Steelers, Roethlisberger have some unpleasant memories of Oakland
In his only previous start in Oakland, on Oct. 29, 2006, Ben Roethlisberger threw two interceptions that were returned for touchdowns, including this one for 100 yards by Chris Carr.
Share with others:
That Super Bowl hangover was a real one for him that day.
"I remember throwing like six or seven picks and it being a crazy, hostile place. That's about it. And losing the game."
He did not throw that many interceptions, but the four were as bad as they come. Two were returned for touchdowns by the Raiders, one for 100 yards. He was sacked five times. The Steelers lost, 20-13, even though Oakland quarterback Andrew Walter completed 4 of 15 for 51 yards, one interception, was sacked six times and had a passer rating of 17.3.
It was a bad day during a terrible stretch in 2006 for the reigning Super Bowl champions. It was their second of what would be three consecutive losses that would leave them 2-6 midway through what would be Bill Cowher's final season as coach.
If it were today, Roethlisberger would not play. He had a reported concussion in a 41-38 overtime loss at Atlanta seven days earlier, although whether it really was a concussion or not remains a mystery and also a fuzzy memory for Roethlisberger.
The quarterback acknowledged that in these times under similar circumstances he would "probably not" be permitted to play Sunday.
"It was so long ago, and I even forgot that I had a concussion the week before until you all just brought it up," Roethlisberger said. "Honestly, I think the interceptions kind of overshadowed everything."
The Steelers rallied to finish that season 8-8, but it remains the only nonwinning season in Roethlisberger's eight full ones and one of two that didn't end up in the playoffs. It was the only season he threw more interceptions than touchdowns, 23-18.
Through two games this season, he has thrown four touchdown passes and one interception, which was returned for a touchdown. He and his receivers have been about the only offense the Steelers have had. Despite a poor running game, they've possessed the ball nearly 12 minutes longer on average per game than their two opponents, and they've converted 19 of 34 first downs, the best percentage in the league.
"I just got done talking to [the media in Oakland], and they asked how we can possess the ball for so long without being able to run the ball," Roethlisberger said. "It seems like it's first and second down, and nothing's really happening, and, then, it's 'Hey, go make something happen on third down you guys.'
"We've been able to do that on third downs and make things happen, whether it's the tight ends, running backs, receivers, or the line giving me time. I don't know. I know we don't want to do it all year."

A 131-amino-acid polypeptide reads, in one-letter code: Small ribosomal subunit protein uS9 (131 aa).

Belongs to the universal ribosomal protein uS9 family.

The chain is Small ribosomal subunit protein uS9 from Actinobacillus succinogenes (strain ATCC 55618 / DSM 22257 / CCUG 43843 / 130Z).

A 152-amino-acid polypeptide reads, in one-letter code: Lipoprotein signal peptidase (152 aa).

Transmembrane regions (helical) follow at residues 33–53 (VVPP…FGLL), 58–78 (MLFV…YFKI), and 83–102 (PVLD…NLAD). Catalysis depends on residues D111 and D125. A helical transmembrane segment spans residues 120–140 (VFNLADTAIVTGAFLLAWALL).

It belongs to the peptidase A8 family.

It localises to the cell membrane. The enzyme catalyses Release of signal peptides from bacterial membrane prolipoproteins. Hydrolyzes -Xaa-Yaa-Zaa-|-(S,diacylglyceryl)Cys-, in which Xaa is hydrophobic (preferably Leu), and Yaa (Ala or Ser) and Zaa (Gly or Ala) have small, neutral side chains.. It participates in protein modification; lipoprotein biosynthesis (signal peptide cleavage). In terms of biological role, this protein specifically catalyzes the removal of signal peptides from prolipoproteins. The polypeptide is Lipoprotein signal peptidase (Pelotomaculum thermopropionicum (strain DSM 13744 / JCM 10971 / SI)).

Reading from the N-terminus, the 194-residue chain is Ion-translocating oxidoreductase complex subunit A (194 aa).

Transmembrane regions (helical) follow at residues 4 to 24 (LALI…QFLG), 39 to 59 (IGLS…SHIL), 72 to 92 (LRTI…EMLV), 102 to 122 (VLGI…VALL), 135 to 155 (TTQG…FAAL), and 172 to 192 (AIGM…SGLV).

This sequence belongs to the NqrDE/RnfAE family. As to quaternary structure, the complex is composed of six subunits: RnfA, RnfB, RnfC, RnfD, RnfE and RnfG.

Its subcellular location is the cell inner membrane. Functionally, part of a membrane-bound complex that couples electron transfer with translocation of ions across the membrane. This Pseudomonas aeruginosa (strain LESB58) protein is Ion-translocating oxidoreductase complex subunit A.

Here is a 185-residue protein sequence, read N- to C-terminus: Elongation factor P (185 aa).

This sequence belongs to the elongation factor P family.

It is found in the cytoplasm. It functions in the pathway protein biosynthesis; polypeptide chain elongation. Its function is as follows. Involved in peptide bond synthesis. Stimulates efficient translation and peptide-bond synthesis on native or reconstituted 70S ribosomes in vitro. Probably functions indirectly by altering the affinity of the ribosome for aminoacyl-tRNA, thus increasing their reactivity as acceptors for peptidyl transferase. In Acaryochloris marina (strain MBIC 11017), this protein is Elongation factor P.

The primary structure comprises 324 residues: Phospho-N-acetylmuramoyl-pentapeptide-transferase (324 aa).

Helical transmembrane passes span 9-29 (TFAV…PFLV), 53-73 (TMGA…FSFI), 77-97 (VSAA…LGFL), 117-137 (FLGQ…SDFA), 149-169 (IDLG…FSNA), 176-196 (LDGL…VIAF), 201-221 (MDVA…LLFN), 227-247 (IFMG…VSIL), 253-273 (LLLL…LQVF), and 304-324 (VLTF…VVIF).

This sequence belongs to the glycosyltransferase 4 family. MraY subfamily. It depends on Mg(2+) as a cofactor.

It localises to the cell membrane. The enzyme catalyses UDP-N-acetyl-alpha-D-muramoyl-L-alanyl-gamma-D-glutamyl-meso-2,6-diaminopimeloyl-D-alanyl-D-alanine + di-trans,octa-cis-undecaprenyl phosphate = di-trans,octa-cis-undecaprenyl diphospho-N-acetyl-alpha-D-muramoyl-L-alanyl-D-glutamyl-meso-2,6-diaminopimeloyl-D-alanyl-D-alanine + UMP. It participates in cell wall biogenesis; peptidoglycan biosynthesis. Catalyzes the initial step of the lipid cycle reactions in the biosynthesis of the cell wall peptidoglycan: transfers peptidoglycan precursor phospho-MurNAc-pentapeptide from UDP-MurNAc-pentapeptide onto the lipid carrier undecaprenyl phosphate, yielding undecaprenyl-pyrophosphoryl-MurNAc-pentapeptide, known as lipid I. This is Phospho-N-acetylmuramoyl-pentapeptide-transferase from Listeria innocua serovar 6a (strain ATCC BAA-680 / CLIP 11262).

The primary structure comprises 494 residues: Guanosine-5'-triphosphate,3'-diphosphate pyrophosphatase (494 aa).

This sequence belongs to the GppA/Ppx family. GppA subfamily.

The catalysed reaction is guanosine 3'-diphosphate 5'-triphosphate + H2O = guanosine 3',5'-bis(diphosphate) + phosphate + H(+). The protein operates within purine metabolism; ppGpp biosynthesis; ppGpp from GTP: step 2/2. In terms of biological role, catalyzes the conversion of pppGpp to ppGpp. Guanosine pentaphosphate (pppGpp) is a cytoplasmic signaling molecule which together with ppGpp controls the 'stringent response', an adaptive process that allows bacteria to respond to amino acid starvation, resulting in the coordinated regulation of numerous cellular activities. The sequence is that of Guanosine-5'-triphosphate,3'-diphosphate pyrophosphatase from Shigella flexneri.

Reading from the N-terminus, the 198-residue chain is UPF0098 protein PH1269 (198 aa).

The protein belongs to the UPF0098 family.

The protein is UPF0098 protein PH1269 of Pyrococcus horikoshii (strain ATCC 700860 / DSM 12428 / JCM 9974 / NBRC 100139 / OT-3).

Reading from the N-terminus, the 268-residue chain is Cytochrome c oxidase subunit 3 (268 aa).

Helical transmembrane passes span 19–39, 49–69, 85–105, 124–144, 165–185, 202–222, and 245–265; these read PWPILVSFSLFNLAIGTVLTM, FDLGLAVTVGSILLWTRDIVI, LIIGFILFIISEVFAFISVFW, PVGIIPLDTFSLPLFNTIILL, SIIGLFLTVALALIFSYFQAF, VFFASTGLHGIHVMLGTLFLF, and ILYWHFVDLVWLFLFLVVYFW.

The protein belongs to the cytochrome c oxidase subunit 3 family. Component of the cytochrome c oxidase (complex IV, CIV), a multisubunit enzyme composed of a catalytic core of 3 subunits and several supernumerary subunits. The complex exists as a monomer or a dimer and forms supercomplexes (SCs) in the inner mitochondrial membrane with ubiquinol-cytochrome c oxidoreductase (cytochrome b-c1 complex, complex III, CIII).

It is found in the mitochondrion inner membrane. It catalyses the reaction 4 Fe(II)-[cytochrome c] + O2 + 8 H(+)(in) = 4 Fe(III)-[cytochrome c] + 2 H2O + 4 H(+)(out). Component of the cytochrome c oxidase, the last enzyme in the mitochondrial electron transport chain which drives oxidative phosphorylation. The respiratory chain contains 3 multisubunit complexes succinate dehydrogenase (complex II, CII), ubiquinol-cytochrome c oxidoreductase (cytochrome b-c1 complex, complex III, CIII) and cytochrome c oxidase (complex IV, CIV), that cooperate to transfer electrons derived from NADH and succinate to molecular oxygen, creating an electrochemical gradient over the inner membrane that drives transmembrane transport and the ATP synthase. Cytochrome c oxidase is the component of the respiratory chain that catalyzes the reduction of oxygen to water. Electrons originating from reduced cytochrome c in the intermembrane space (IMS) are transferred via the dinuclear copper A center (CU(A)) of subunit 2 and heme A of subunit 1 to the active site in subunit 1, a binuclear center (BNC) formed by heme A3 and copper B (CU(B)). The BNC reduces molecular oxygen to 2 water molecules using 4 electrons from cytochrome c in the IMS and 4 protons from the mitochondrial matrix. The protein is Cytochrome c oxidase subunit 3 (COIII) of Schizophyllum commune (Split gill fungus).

Roethlisberger has better memories from the last time he played Oakland because the Steelers beat the Raiders, 35-3, at Heinz Field two years ago.
The quarterback did not escape unscathed, however, because defensive tackle Richard Seymour punched him in the face after a play. Seymour was ejected and fined $25,000. He will line up at defensive tackle again Sunday, but there are no lingering hard feelings, Roethlisberger said.
"He's not a bad person. He and I know each other, and we've talked. It's more of a shocking thing. I've seen him since, and we've had laughs about it."
What does Roethlisberger think of defenses going all out on a quarterback kneel-down to kill the clock the way Tampa Bay's defense did Sunday against Eli Manning and the New York Giants?
"I've had that before where guys have jumped over and tried to hit us. It's not fun. You tell your guys to fight to the end, but I could see fighting to the end if it is a run play and not necessarily a kneel-down."
He has a suggestion if the NFL wants to somehow ban the kneel-down
"I'd do the same thing they do now except put the quarterback about 10 yards deep, put two protectors back there and just snap to him and let him take a knee back there. If you lose 10 yards who cares?"
Rashard Mendenhall began his third week of full practices taking purposeful hits from teammates for the first time.
"It felt natural. It was cool, all good," said Mendenhall, who explained the purpose of getting hit, if not tackled, for the first time. "Just kind of stabilization, simulating game situations."
Whenever he returns for a game, Mendenhall believes he can be as effective as he was before his ACL was torn Jan. 1.
"Just this whole process, rehabbing, going through it and taking it day by day. I'm preparing to get back to that level and nothing else."
Those who did not practice Wednesday: running back Jonathan Dwyer (toe), offensive tackle Marcus Gilbert (groin), linebacker James Harrison (knee), tight end Heath Miller (ribs), safety Troy Polamalu (calf), wide receiver Emmanuel Sanders (knee) and wide receiver Mike Wallace (groin). Offensive tackle Mike Adams (back) and linebacker Stevenson Sylvester (knee) were limited.
First Published September 20, 2012 12:00 am